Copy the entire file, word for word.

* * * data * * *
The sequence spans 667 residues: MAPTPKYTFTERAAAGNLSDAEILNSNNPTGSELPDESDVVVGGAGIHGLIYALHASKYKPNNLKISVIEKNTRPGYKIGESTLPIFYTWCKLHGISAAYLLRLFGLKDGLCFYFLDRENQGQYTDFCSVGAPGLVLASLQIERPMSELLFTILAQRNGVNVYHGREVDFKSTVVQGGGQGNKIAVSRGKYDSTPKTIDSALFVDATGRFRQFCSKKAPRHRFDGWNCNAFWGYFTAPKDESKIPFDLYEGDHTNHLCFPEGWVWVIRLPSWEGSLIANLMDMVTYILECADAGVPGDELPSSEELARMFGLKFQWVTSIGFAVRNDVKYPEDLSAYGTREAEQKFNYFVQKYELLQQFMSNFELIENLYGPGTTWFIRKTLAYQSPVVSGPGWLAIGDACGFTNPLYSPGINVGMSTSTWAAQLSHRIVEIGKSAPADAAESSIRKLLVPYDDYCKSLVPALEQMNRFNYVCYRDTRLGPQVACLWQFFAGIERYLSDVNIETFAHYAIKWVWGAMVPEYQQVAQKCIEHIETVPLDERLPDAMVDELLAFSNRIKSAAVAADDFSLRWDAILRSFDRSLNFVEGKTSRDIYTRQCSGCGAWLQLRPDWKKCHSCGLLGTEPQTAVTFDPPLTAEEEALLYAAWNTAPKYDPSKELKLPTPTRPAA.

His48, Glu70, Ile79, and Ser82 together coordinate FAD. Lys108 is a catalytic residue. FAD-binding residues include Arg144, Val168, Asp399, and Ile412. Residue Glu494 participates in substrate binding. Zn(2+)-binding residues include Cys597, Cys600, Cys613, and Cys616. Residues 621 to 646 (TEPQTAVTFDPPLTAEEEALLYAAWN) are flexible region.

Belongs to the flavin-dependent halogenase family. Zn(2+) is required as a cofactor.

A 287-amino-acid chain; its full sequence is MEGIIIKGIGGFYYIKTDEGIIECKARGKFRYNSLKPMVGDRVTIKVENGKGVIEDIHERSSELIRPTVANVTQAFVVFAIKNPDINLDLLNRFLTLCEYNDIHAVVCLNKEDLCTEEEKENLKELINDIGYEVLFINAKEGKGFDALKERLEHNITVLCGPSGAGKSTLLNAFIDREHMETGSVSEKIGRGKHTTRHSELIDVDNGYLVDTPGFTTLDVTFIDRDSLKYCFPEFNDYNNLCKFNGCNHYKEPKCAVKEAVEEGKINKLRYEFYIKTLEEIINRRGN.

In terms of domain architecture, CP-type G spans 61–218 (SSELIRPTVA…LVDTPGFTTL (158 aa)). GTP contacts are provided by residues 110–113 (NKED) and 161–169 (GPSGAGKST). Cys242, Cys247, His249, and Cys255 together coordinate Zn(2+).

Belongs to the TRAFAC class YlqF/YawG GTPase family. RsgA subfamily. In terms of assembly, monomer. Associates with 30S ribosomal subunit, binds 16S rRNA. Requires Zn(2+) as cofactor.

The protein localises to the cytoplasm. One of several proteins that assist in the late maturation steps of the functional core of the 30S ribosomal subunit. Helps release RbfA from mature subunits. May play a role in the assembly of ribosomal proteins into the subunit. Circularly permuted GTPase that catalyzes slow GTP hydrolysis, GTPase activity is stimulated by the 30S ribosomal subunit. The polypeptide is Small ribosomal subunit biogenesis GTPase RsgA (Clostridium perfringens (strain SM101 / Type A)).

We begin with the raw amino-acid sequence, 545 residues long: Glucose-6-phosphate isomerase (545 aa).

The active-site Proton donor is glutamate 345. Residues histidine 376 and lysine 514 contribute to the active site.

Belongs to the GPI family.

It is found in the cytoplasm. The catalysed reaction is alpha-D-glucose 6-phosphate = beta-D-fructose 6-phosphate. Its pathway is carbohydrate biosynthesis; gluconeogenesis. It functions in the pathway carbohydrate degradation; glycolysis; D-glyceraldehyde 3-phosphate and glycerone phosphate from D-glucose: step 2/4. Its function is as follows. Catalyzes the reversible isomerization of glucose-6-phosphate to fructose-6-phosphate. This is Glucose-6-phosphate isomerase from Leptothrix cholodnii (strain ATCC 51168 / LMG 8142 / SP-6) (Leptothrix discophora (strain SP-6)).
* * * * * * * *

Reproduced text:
The sequence spans 667 residues: MAPTPKYTFTERAAAGNLSDAEILNSNNPTGSELPDESDVVVGGAGIHGLIYALHASKYKPNNLKISVIEKNTRPGYKIGESTLPIFYTWCKLHGISAAYLLRLFGLKDGLCFYFLDRENQGQYTDFCSVGAPGLVLASLQIERPMSELLFTILAQRNGVNVYHGREVDFKSTVVQGGGQGNKIAVSRGKYDSTPKTIDSALFVDATGRFRQFCSKKAPRHRFDGWNCNAFWGYFTAPKDESKIPFDLYEGDHTNHLCFPEGWVWVIRLPSWEGSLIANLMDMVTYILECADAGVPGDELPSSEELARMFGLKFQWVTSIGFAVRNDVKYPEDLSAYGTREAEQKFNYFVQKYELLQQFMSNFELIENLYGPGTTWFIRKTLAYQSPVVSGPGWLAIGDACGFTNPLYSPGINVGMSTSTWAAQLSHRIVEIGKSAPADAAESSIRKLLVPYDDYCKSLVPALEQMNRFNYVCYRDTRLGPQVACLWQFFAGIERYLSDVNIETFAHYAIKWVWGAMVPEYQQVAQKCIEHIETVPLDERLPDAMVDELLAFSNRIKSAAVAADDFSLRWDAILRSFDRSLNFVEGKTSRDIYTRQCSGCGAWLQLRPDWKKCHSCGLLGTEPQTAVTFDPPLTAEEEALLYAAWNTAPKYDPSKELKLPTPTRPAA.

His48, Glu70, Ile79, and Ser82 together coordinate FAD. Lys108 is a catalytic residue. FAD-binding residues include Arg144, Val168, Asp399, and Ile412. Residue Glu494 participates in substrate binding. Zn(2+)-binding residues include Cys597, Cys600, Cys613, and Cys616. Residues 621 to 646 (TEPQTAVTFDPPLTAEEEALLYAAWN) are flexible region.

Belongs to the flavin-dependent halogenase family. Zn(2+) is required as a cofactor.

A 287-amino-acid chain; its full sequence is MEGIIIKGIGGFYYIKTDEGIIECKARGKFRYNSLKPMVGDRVTIKVENGKGVIEDIHERSSELIRPTVANVTQAFVVFAIKNPDINLDLLNRFLTLCEYNDIHAVVCLNKEDLCTEEEKENLKELINDIGYEVLFINAKEGKGFDALKERLEHNITVLCGPSGAGKSTLLNAFIDREHMETGSVSEKIGRGKHTTRHSELIDVDNGYLVDTPGFTTLDVTFIDRDSLKYCFPEFNDYNNLCKFNGCNHYKEPKCAVKEAVEEGKINKLRYEFYIKTLEEIINRRGN.

In terms of domain architecture, CP-type G spans 61–218 (SSELIRPTVA…LVDTPGFTTL (158 aa)). GTP contacts are provided by residues 110–113 (NKED) and 161–169 (GPSGAGKST). Cys242, Cys247, His249, and Cys255 together coordinate Zn(2+).

Belongs to the TRAFAC class YlqF/YawG GTPase family. RsgA subfamily. In terms of assembly, monomer. Associates with 30S ribosomal subunit, binds 16S rRNA. Requires Zn(2+) as cofactor.

The protein localises to the cytoplasm. One of several proteins that assist in the late maturation steps of the functional core of the 30S ribosomal subunit. Helps release RbfA from mature subunits. May play a role in the assembly of ribosomal proteins into the subunit. Circularly permuted GTPase that catalyzes slow GTP hydrolysis, GTPase activity is stimulated by the 30S ribosomal subunit. The polypeptide is Small ribosomal subunit biogenesis GTPase RsgA (Clostridium perfringens (strain SM101 / Type A)).

We begin with the raw amino-acid sequence, 545 residues long: Glucose-6-phosphate isomerase (545 aa).

The active-site Proton donor is glutamate 345. Residues histidine 376 and lysine 514 contribute to the active site.

Belongs to the GPI family.

It is found in the cytoplasm. The catalysed reaction is alpha-D-glucose 6-phosphate = beta-D-fructose 6-phosphate. Its pathway is carbohydrate biosynthesis; gluconeogenesis. It functions in the pathway carbohydrate degradation; glycolysis; D-glyceraldehyde 3-phosphate and glycerone phosphate from D-glucose: step 2/4. Its function is as follows. Catalyzes the reversible isomerization of glucose-6-phosphate to fructose-6-phosphate. This is Glucose-6-phosphate isomerase from Leptothrix cholodnii (strain ATCC 51168 / LMG 8142 / SP-6) (Leptothrix discophora (strain SP-6)).